Role of the P-Rex family in neuronal plasticity

Lead Research Organisation: Babraham Institute
Department Name: UNLISTED


Synaptic plasticity is a complex adaptation of nerve cells to how and how much they are used, and therefore it forms an important part of the process of learning. To date, over 120 molecules have been found to play a role in regulating synaptic plasticity. Recently, it has emerged that small G proteins of the Rho-family are key players among these molecules. One type of neuron that displayes synaptic plasticity is the Purkinje neuron of the cerebellum. This project tests the hypothesis that P-Rex family enzymes, regulators of Rho-family G proteins, are involved in the control of Purkinje neuron plasticity. The project ties in with TB group's research on the role of astrocytes in neuronal plasticity and with HW group's work on the role of the P-Rex family in neuronal differentiation, intracellular signalling and mouse motor behaviour.


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Description This project has established the role of the P-Rex family in neuronal plasticity. We showed that P-Rex1 and P-Rex2 are required for the maintenance of long-term cerebellar plasticity.
Exploitation Route Our findings have been taken forward by several other labs worldwide who have shown, among other findings, that P-Rex1 is important in autism.
Sectors Education,Healthcare

Description Other labs have followed up our study to show that P-Rex1 is important for neuronal function and that P-Rex1 deficient mice show autistic behaviors. A recent study has shown that P-Rex1 levels are dowregulated in autistic human individuals.
First Year Of Impact 2015
Sector Education,Healthcare,Pharmaceuticals and Medical Biotechnology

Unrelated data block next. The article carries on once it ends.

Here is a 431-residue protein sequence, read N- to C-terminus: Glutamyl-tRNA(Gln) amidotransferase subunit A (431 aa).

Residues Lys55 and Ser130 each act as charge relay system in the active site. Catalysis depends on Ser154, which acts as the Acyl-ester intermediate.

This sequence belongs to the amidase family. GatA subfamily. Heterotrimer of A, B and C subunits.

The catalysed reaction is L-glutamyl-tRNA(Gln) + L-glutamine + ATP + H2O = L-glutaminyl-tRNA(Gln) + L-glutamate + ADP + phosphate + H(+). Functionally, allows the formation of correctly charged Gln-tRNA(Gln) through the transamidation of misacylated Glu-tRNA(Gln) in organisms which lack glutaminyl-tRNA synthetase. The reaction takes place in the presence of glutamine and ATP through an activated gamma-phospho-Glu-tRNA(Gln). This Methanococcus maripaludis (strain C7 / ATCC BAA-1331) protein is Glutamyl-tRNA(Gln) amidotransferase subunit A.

Impact Types Societal,Economic

Title Collection of P-Rex-deficient and control tissues. 
Description This is available to interested research groups, mainly for testing of panels of new P-Rex antibodies. 
Type Of Material Biological samples 
Year Produced 2006 
Provided To Others? Yes  
Impact Better characterised research tools for the P-Rex research field. 
Title Role of P-Rex in cancer metastasis 
Description Our P-Rex deficeint mice crossed with mouse models of cancer metastasis 
Type Of Material Model of mechanisms or symptoms - non-mammalian in vivo 
Year Produced 2006 
Provided To Others? Yes  
Impact Provides the field with the research tools to investigate a role for P-Rex in metastasis formation 
Title Role of P-Rex in motor coordination 
Description P-Rex deficient mice in behaviour testing and electrophysiological experiments showed that P-Rex controls motor coordination. 
Type Of Material Model of mechanisms or symptoms - mammalian in vivo 
Year Produced 2007 
Provided To Others? Yes  
Impact Publication currently submitted, further collaborations envisaged. 
Description Alexander Zarbock (Uni Muenster, Germany) 
Organisation University of M√ľnster
Country Germany 
Sector Academic/University 
PI Contribution Role of P-Rex1 in neutrophil rolling and adhesion
Collaborator Contribution exchange of reagents joint paper
Impact joint paper
Start Year 2008
Description Marcus Thelen (IRB, Bellinzona, Switzerland) 
Organisation Institute for Research in Biomedicine (IRB)
Country Spain 
Sector Academic/University 
PI Contribution Marcus is interested in P-Rex activation through phosphorylation within cytokine signalling pathways. We've collaborated for many years, on a succession of project.
Collaborator Contribution exchange of reagents, lab visits, joint experiment, joint publication
Impact joint publications production of mAB 6F12
Description Role of P-Rex in synaptic plasticity 
Organisation Babraham Institute
Country United Kingdom 
Sector Academic/University 
PI Contribution We provided genetically modified mouse strains with an intruiging phenotype, and a publication describing them that formed the basis of this collaboration.
Collaborator Contribution New avenue of research for our lab. Successful project. Joint manuscript submitted
Impact A joint manuscript has been published in 2010 in PLOS One.
Start Year 2007